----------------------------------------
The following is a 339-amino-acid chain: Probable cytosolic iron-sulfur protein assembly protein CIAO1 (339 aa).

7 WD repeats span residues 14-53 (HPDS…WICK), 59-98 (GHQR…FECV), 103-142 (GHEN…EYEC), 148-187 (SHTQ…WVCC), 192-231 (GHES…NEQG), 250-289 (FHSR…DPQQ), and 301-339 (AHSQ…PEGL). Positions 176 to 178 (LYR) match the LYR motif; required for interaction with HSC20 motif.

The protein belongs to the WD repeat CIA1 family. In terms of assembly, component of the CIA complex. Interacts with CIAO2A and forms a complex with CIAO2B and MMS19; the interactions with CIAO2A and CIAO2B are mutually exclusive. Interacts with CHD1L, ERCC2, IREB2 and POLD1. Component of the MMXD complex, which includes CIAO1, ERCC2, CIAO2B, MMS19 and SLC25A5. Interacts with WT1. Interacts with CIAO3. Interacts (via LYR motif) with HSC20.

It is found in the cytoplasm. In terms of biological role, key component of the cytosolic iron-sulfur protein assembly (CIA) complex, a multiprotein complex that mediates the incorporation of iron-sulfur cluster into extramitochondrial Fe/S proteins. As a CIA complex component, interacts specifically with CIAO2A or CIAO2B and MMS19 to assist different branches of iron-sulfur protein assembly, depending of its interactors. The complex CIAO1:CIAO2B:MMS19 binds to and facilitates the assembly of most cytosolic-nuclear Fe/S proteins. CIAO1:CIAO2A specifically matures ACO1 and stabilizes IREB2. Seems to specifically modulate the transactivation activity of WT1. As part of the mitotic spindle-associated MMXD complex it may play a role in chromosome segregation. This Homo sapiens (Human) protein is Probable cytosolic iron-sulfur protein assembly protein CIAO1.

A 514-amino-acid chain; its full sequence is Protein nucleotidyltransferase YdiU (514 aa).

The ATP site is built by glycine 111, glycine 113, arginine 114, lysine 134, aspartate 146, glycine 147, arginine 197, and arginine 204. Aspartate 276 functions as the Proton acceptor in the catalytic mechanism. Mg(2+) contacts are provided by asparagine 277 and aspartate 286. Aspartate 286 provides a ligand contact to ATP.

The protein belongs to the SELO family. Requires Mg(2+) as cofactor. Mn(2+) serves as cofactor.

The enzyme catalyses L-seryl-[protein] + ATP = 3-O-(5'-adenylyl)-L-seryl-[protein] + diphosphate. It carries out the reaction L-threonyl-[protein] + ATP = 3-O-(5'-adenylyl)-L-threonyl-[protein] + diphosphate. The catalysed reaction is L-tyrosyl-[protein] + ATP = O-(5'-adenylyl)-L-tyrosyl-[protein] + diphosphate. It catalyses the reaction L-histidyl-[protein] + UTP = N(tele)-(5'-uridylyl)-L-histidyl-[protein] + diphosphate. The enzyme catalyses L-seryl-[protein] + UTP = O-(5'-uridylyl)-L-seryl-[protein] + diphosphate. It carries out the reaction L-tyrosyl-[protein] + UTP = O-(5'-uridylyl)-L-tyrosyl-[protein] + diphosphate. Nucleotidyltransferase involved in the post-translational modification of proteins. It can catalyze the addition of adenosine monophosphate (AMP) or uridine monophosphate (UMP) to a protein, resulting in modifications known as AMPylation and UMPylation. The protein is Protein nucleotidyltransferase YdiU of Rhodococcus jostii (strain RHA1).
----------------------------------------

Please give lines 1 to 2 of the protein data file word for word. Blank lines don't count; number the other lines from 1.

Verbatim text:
The following is a 339-amino-acid chain: Probable cytosolic iron-sulfur protein assembly protein CIAO1 (339 aa).

7 WD repeats span residues 14-53 (HPDS…WICK), 59-98 (GHQR…FECV), 103-142 (GHEN…EYEC), 148-187 (SHTQ…WVCC), 192-231 (GHES…NEQG), 250-289 (FHSR…DPQQ), and 301-339 (AHSQ…PEGL). Positions 176 to 178 (LYR) match the LYR motif; required for interaction with HSC20 motif.